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Wednesday, 01 July 2015

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‘The ground just opened up and took everything with it’

RESIDENTS of an Egremont street evacuated after a mineshaft opened up last week will not be able to return to their homes until after Christmas.

Nine homes on Howbank Road were evacuated on safety grounds after Wednesday’s incident, in which a worker had to be rescued when a 200ft-deep hole opened up.

Residents were yesterday (Wednesday) being allowed supervised access to their homes to collect their belongings.

Landowners Copeland Council has temporarily closed the hole, but says it will take six weeks for a full repair.

Meanwhile a man who plucked a workman from the edge of a crumbling mineshaft has been hailed as a “hero”.

Ryan Rickerby, of Howbank Road, Egremont, watched in horror from his kitchen window as a gaping hole opened up behind his house on Wednesday last week. It swallowed up his neighbour’s shed, a huge drilling rig and large areas of gardens.

The 25-year-old Sellafield worker rushed out to find a workman clinging to his garden fence.

The man had been attached to the drilling rig by a works harness and a lanyard which were dragging him into the hole.

But the quick-thinking pipe-fitter was able to get him free and pull him to safety before he was pulled into the 200ft shaft.

Mr Rickerby, who had been washing the dishes at the time of the collapse, said: “This bloke looked like he was waiting next to the rig about to start his day’s work.

“The next minute there was a loud noise and the house started to shake.

“It sounds surreal but the ground opened up and kept coming back towards the house.

“It ended up getting the machine and a shed which was gone in the blink of an eye. I heard the man shouting and I ran out and unclipped his harness.

“He was down on his knees and in another 20 or 30 seconds I think he would have been in the hole. He was shaking.

“He did say at the end that he had to have a few cigarettes. I don’t normally wash pots but it paid off this time.”

Mr Rickerby was hailed a hero by his neighbours, including Judith Smith, who watched the drama unfold from her window.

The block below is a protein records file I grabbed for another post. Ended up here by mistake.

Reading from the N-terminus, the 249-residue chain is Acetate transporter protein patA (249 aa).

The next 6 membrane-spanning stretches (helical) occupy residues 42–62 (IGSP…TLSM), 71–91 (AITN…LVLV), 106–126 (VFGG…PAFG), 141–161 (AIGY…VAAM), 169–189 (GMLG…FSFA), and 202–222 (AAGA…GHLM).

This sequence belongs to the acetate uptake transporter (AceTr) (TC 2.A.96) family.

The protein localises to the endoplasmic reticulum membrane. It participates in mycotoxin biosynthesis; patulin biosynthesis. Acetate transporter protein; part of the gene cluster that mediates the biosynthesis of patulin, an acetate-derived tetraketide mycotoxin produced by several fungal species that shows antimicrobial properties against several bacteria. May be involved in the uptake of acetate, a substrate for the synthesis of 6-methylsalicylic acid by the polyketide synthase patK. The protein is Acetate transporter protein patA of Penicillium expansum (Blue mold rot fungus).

She said: “There was a huge rumble and the ground just opened up and took everything with it.

“The man’s machine went into the hole, and although he managed to jump out and was clinging to the edge of the hole and shouting for help, he was still attached by a wire to the machine and it was pulling him under.

“Ryan saw what was happening from his window, and ran from his home – not thinking about his own safety – and unclipped the man from the machine and saved him. He’s a hero in my eyes.”

Eight houses were evacuated on Wednesday afternoon and a ninth the following day while Copeland Council works to make the area safe.

Elaine Woodburn, leader of Copeland, said that the council has been monitoring that particular area for around a year.

“The safety of residents is our top priority, and when it was identified that there may be a shaft in this area behind Howbank Road, we closed the area off to monitor it but found no ground movement in 12 months.

“We then did geophysical tests that did identify there is a shaft there and we gave the contract to Atkins to cap it. They were drilling and pouring concrete in to fill the holes when this collapse happened.

“We are dealing with a legacy of mineshafts in this area – some are 100 years old – and we are dealing with the unknown; there are no maps to tell us where they are. Residents are living in constant fear.

“People came in, took out the benefits of the mines, and then filled them with trees and other unsuitable products that have simply worn away over time and left people now to pick up the cost, and face the distress of things like this happening.”

The Egremont area is heavily populated with mineshafts and last week’s episode is the latest in a series that have caused problems for residents over recent years.

Only four years ago, another mineshaft further along Howbank Road was identified, only yards from the newly-opened one. Three homes were evacuated as a result and although the shaft has never opened up, the properties have recently been demolished and the area fenced off.

In 2005, nine homes were evacuated and later demolished after a large mineshaft opened up in a resident’s back garden on Greenmoor Road, also on the Smithfield estate.

Other mineshafts have been identified and repaired, including one on Chapel Street car park and another on the former Wyndham School’s tennis courts.

Dave Banks, a local mineshaft expert, said that the two on Howbank Road are the only untreated mineshafts he is aware of in the Egremont area.

“Although the exact figures are not known – as there are no maps giving their details – it has been estimated that there are 300 mineshafts between Lamplugh and Beckermet.

“However, the worst ones have been capped by different people in different ways over the years.”

The shaft that opened last week – an iron ore mine called Gilfoot Park No 2 – was part of the Wyndham Mine network on which Egremont sits.

Visit www.whitehaven-news.co.uk for video footage of the collapse.

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